Health reform gets lift in House Bill would preserve coverage for workers who change jobs

Seriously ill also covered

But measure may not pass Senate, Clinton

March 29, 1996|By Karen Hosler | Karen Hosler,SUN NATIONAL STAFF

WASHINGTON -- After years of failed efforts to reform health care insurance, the House soundly approved last night a bill to preserve coverage for people who become seriously ill or change or lose jobs.

The 267-151 vote by the Republican-led House represented the most progress Congress has made on the issue in decades.

"This is a giant step toward health security for all working Americans," said Rep. Nancy L. Johnson, a Connecticut Republican who is among the leading advocates in her party for expanding the availability of health care. "We are going to be able to put on the president's desk something that directly affects the lives of millions of Americans."

But the long-term prognosis for the measure is much in doubt. The bill includes some features, such as curbs on medical malpractice lawsuits and tax breaks for medical savings accounts, that are considered unlikely to pass muster with the Senate or President Clinton.

"They have taken a stake and thrown it into the heart of health care reform," Rep. Joseph P. Kennedy II, a Massachusetts Democrat, said of the House Republican leaders, who Democrats say have "gummed up" the measure in order to favor their special interests.

"They are throwing off the track the ability of the American people to get health care in order to enrich the pockets of the doctors and enrich the pockets of the lawyers," he said.

Rep. Benjamin L. Cardin, a Maryland Democrat, complained that another feature of the measure could undermine insurance reform in states like Maryland that have undertaken them on their own.

But Republicans fired back that their bill includes proposals that have been under consideration in Congress for years and enjoy broad support.

In the Maryland delegation, all four Republicans supported the measure, but all three Democrats voted against it.

The Senate is scheduled to vote next month on a narrower bill that has the president's backing. Some Republicans would rather not give Mr. Clinton such an election-year prize, however. Democrats failed last night in an effort to substitute the Senate bill for the broader House measure.

Health reform advocates say the best hope for the enactment of any measure this year depends on whether a bargain can be struck when House and Senate negotiators meet to work out their differences later this spring.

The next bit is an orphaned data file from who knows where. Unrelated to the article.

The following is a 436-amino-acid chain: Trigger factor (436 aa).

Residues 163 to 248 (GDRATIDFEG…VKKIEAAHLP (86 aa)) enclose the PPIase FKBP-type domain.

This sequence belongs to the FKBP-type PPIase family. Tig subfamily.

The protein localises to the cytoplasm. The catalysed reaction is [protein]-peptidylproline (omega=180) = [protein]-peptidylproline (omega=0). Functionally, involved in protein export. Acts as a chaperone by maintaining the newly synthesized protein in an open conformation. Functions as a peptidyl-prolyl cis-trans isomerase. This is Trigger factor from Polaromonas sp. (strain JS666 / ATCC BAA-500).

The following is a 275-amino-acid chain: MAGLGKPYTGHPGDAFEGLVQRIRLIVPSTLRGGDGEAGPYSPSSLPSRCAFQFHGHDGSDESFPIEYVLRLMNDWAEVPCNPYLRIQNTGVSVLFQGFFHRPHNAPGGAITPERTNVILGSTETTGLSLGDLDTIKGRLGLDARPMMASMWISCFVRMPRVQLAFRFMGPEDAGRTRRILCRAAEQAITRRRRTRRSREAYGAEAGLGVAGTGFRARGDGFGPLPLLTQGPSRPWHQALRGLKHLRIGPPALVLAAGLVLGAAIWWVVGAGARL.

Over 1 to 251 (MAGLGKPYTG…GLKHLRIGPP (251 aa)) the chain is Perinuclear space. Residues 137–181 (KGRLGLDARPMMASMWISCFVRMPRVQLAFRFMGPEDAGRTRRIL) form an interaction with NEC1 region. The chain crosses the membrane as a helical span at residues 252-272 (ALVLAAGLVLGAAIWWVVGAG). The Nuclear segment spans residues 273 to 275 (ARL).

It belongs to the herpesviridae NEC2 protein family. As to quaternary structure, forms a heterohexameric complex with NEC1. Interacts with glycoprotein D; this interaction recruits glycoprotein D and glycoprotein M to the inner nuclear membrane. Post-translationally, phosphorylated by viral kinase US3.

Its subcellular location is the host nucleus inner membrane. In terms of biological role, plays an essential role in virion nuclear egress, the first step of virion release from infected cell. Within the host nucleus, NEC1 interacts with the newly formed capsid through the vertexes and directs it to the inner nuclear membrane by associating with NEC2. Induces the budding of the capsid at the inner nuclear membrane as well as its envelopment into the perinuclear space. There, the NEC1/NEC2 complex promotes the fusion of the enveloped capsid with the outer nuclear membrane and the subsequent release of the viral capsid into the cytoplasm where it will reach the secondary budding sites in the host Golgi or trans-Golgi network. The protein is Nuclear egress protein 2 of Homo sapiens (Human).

The legislation -- a tiny slice of the health care reform proposal unveiled three years ago by Mr. Clinton and even less ambitious than many Republican counterproposals offered then -- nonetheless addresses what many lawmakers say are some of the most severe problems in the insurance industry.

It seeks to protect people with serious medical conditions by guaranteeing that workers would not be denied coverage merely because someone in their family was sick. Currently, many workers fear a job change because they would lose employer-based coverage and could not qualify for health coverage at the new workplace.

The bill would also make it easier for sick people who leave group coverage to buy an individual policy, despite a pre-existing medical condition.

Furthermore, a business could not be denied a group health insurance policy on the ground that one of its employees or an employee's relative had a serious medical condition, as is the case today.

Sponsors say these "portability" provisions, which are nearly identical to those in the Senate bill, would expand coverage to 25 million people.

But House Republican leaders say they wanted to use the vehicle of a popular health care bill to put into law several other "affordability" improvements.

"We think that the Senate package was lacking," said Rep. Dennis Hastert, an Illinois Republican who helped craft the House bill. "This is an amalgam of ideas that have been tested around here for five or six years."

One of the most highly debated provisions would grant tax breaks for medical savings accounts. Under such plans, individuals or their employers would buy a high-deductible insurance policy to cover catastrophic illnesses or injuries. At the same time, they would put tax-free money in special savings accounts to pay for office visits, prescription drugs and other routine medical costs.

Such an approach, Republicans say, would give workers greater control over their doctor and other health care choices than under most regular insurance plans, particularly managed-care plans, like HMOs. In addition, they say, medical savings accounts would reward people for keeping down health care costs.

"It's an ideal solution for many families that provides affordability, flexibility and portability," said Rep. Jim McCrery, a Louisiana Republican.

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